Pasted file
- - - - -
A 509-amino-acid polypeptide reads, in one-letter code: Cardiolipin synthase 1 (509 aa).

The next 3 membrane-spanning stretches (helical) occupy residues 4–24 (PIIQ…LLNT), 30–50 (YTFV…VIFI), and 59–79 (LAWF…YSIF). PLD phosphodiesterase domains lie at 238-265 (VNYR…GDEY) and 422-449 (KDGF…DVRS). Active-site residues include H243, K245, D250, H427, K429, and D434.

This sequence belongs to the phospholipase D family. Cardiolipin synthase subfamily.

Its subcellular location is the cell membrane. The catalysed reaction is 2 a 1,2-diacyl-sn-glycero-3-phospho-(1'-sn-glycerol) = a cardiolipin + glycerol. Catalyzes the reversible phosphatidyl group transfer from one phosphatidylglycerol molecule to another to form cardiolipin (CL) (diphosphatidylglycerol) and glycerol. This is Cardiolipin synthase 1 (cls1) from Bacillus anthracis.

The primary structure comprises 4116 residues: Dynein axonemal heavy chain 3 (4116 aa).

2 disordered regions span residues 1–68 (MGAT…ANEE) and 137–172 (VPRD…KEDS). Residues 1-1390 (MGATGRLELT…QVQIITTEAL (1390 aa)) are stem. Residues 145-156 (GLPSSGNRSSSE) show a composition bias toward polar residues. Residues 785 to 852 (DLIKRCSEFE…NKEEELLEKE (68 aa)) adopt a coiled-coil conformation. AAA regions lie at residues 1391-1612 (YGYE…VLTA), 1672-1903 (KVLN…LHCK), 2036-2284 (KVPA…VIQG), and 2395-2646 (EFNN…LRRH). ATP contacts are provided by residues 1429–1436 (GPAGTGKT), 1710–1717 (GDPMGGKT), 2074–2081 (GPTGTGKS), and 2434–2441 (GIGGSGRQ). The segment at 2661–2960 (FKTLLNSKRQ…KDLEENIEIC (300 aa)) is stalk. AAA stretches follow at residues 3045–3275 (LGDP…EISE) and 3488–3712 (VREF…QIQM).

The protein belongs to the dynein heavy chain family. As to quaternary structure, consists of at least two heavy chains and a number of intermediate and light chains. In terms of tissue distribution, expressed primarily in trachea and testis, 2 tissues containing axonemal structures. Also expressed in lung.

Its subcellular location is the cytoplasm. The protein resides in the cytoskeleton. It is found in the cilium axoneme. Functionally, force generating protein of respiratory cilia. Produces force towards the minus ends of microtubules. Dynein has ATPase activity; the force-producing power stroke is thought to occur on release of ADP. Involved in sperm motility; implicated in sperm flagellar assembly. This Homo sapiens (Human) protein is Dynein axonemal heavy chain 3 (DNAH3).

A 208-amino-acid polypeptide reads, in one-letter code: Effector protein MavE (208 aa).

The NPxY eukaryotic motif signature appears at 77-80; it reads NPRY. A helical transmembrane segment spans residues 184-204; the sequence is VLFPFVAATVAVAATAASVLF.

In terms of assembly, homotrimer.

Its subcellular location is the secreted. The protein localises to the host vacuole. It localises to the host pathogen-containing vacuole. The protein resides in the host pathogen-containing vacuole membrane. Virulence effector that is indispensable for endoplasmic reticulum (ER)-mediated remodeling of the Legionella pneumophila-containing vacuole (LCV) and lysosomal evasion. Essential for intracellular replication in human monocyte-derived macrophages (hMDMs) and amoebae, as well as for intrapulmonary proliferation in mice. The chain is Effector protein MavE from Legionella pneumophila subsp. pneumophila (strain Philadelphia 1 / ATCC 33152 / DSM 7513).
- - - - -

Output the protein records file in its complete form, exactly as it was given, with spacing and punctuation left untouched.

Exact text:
A 509-amino-acid polypeptide reads, in one-letter code: Cardiolipin synthase 1 (509 aa).

The next 3 membrane-spanning stretches (helical) occupy residues 4–24 (PIIQ…LLNT), 30–50 (YTFV…VIFI), and 59–79 (LAWF…YSIF). PLD phosphodiesterase domains lie at 238-265 (VNYR…GDEY) and 422-449 (KDGF…DVRS). Active-site residues include H243, K245, D250, H427, K429, and D434.

This sequence belongs to the phospholipase D family. Cardiolipin synthase subfamily.

Its subcellular location is the cell membrane. The catalysed reaction is 2 a 1,2-diacyl-sn-glycero-3-phospho-(1'-sn-glycerol) = a cardiolipin + glycerol. Catalyzes the reversible phosphatidyl group transfer from one phosphatidylglycerol molecule to another to form cardiolipin (CL) (diphosphatidylglycerol) and glycerol. This is Cardiolipin synthase 1 (cls1) from Bacillus anthracis.

The primary structure comprises 4116 residues: Dynein axonemal heavy chain 3 (4116 aa).

2 disordered regions span residues 1–68 (MGAT…ANEE) and 137–172 (VPRD…KEDS). Residues 1-1390 (MGATGRLELT…QVQIITTEAL (1390 aa)) are stem. Residues 145-156 (GLPSSGNRSSSE) show a composition bias toward polar residues. Residues 785 to 852 (DLIKRCSEFE…NKEEELLEKE (68 aa)) adopt a coiled-coil conformation. AAA regions lie at residues 1391-1612 (YGYE…VLTA), 1672-1903 (KVLN…LHCK), 2036-2284 (KVPA…VIQG), and 2395-2646 (EFNN…LRRH). ATP contacts are provided by residues 1429–1436 (GPAGTGKT), 1710–1717 (GDPMGGKT), 2074–2081 (GPTGTGKS), and 2434–2441 (GIGGSGRQ). The segment at 2661–2960 (FKTLLNSKRQ…KDLEENIEIC (300 aa)) is stalk. AAA stretches follow at residues 3045–3275 (LGDP…EISE) and 3488–3712 (VREF…QIQM).

The protein belongs to the dynein heavy chain family. As to quaternary structure, consists of at least two heavy chains and a number of intermediate and light chains. In terms of tissue distribution, expressed primarily in trachea and testis, 2 tissues containing axonemal structures. Also expressed in lung.

Its subcellular location is the cytoplasm. The protein resides in the cytoskeleton. It is found in the cilium axoneme. Functionally, force generating protein of respiratory cilia. Produces force towards the minus ends of microtubules. Dynein has ATPase activity; the force-producing power stroke is thought to occur on release of ADP. Involved in sperm motility; implicated in sperm flagellar assembly. This Homo sapiens (Human) protein is Dynein axonemal heavy chain 3 (DNAH3).

A 208-amino-acid polypeptide reads, in one-letter code: Effector protein MavE (208 aa).

The NPxY eukaryotic motif signature appears at 77-80; it reads NPRY. A helical transmembrane segment spans residues 184-204; the sequence is VLFPFVAATVAVAATAASVLF.

In terms of assembly, homotrimer.

Its subcellular location is the secreted. The protein localises to the host vacuole. It localises to the host pathogen-containing vacuole. The protein resides in the host pathogen-containing vacuole membrane. Virulence effector that is indispensable for endoplasmic reticulum (ER)-mediated remodeling of the Legionella pneumophila-containing vacuole (LCV) and lysosomal evasion. Essential for intracellular replication in human monocyte-derived macrophages (hMDMs) and amoebae, as well as for intrapulmonary proliferation in mice. The chain is Effector protein MavE from Legionella pneumophila subsp. pneumophila (strain Philadelphia 1 / ATCC 33152 / DSM 7513).